I hadn’t planned to review this book at first, but then I thought it might be helpful to others.
IBS stands for irritable bowel syndrome. I’ll let you look up the symptoms elsewhere if you don’t know them. But the bathroom-related issues of IBS can cause anxiety (about being able to find a bathroom when you need one, having issues at an inopportune time, etc.) That anxiety can in turn exacerbate IBS symptoms. It’s not that IBS is a disease of the mind, but our thoughts and anxieties can make it worse, creating more anxiety which creates worse symptoms, creating a vicious cycle.
Reclaim Your Life from IBS: A Scientifically Proven Plan for Relief without Restrictive Diets by Melissa G. Hunt deals primarily with the cognitive aspect of IBS, the way we think about it.
Dr. Hunt begins with other diseases of what she calls the “gut” which have to be ruled out before an IBS diagnosis can be made. Someone who thinks they might have IBS might actually have something else which has a specific treatment, so it’s important to be checked out. Then she describes the processes involved in digestive issues, from the nervous system to gut bacteria.
Dr. Hunt shares some relaxation techniques to help us dial back from panic mode. Then she explains the “cognitive model of stress management.” Basically, what and how we believe and think influences us one way or another. She gives the example of seeing a friend across the street and waving at her, but receiving no response. Our minds can take off imagining scenarios – that our friend is mad at us for something, that she’s snubbing us., etc., when probably she just didn’t see us. Applying that to IBS, when we experience gut twinges or gurgles when we’re out or preparing to go out, we can panic, thinking we need to get to a bathroom fast. But every twinge and gurgle doesn’t mean an attack is coming on. Or we can panic about the possibility of needing to step out to go to the bathroom during a work meeting, thinking everyone will think less of us and we might even be jeopardizing future promotions, when in reality no one will think anything of it (plus everyone probably has to do that at some time).
Dr Hunt also shares ways to eliminate avoidance: people with IBS can become experts in avoiding situations where they think they might have problems. Some of what Dr. Hunt shares here is the same process as overcoming phobias: exposing ourselves to whatever we’re fearful of a little bit at a time as we become more comfortable. One example she gives is that of someone who avoids commuter trains because they don’t have bathrooms. First she suggests just visiting the train station for a while until that nervousness we get just from being there subsides (which might take multiple attempts). Then, we might get on the train just until the next stop. Once we can do that without nervousness, then we might go two stops, etc.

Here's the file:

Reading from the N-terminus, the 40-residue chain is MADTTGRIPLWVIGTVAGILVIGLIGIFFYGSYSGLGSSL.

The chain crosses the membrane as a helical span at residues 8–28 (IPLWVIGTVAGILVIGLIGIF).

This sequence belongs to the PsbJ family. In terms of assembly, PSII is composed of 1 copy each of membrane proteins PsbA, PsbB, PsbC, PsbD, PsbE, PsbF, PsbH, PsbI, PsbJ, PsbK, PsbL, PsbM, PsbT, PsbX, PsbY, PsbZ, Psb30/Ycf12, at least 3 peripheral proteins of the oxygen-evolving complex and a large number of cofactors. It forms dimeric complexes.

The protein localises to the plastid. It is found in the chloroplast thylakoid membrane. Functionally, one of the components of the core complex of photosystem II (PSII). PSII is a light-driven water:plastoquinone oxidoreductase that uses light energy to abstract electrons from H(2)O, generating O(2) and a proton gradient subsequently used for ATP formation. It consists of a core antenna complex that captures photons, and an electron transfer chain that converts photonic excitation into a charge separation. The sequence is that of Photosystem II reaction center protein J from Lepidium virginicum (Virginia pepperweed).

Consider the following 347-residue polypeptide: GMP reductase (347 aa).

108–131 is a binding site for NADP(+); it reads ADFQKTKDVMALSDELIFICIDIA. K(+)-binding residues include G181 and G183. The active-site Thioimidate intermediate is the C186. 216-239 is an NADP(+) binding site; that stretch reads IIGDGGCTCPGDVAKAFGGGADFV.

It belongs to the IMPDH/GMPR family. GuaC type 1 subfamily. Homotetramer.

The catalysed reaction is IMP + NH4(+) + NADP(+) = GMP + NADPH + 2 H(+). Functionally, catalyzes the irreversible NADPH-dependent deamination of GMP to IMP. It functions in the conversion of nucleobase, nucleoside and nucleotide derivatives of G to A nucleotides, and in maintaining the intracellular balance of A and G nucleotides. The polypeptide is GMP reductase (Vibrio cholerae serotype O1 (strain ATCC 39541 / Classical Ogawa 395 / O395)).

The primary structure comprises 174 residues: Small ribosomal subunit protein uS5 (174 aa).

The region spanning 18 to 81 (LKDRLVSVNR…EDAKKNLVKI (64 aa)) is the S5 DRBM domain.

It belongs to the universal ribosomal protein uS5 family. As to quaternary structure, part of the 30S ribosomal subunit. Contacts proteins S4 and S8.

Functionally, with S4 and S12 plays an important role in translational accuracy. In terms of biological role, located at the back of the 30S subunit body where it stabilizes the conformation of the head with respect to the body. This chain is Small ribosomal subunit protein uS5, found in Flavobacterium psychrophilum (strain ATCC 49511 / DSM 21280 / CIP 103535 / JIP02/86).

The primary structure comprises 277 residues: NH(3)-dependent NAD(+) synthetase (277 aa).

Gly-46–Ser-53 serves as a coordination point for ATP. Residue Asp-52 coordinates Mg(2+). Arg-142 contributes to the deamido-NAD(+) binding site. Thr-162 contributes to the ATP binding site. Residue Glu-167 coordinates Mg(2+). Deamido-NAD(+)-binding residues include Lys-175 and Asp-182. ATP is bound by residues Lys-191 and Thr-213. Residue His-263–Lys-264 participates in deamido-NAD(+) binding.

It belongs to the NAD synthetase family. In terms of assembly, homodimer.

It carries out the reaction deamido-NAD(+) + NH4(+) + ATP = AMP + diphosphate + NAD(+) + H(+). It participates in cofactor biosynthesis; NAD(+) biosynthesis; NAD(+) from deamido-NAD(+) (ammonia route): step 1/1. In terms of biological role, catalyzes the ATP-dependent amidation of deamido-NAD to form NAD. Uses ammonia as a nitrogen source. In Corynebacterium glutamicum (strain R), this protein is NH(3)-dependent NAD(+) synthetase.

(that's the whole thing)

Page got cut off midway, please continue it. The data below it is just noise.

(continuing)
Finally she discusses some of the dietary and medicinal approaches to IBS. She stresses that there is no one IBS diet that works for everyone or particular foods that everyone must avoid. She discusses some of the most common foods that might give IBS patients trouble.
I hope I never have to see a therapist, but I hope that if I do, I can find one as practical and down to earth as Dr. Hunt rather the ethereal and New Age-y kinds I have read elsewhere. Much of what she has to say, especially about our thoughts, can be applied to many situations beyond IBS:
Cognitive interventions are not about “pretending” that things are going well if they’re not. In fact, this wouldn’t help even if you tried it, because you wouldn’t believe it. Rather, cognitive interventions are about helping you see the world as accurately and objectively as possible. The problem is that many, many people do have negative biases or filters that they use to interpret situations in their lives. If you do this routinely and without realizing it, you will be a lot more stressed than you need to be. If you have been entertaining lots of negatively biased automatic thoughts, then seeing the world more accurately should bring about a great deal of relief. In other words: Don’t believe everything you think (p. 66).
Dr. Hunt’s style is easy to read and understand. I am happy to recommend this book.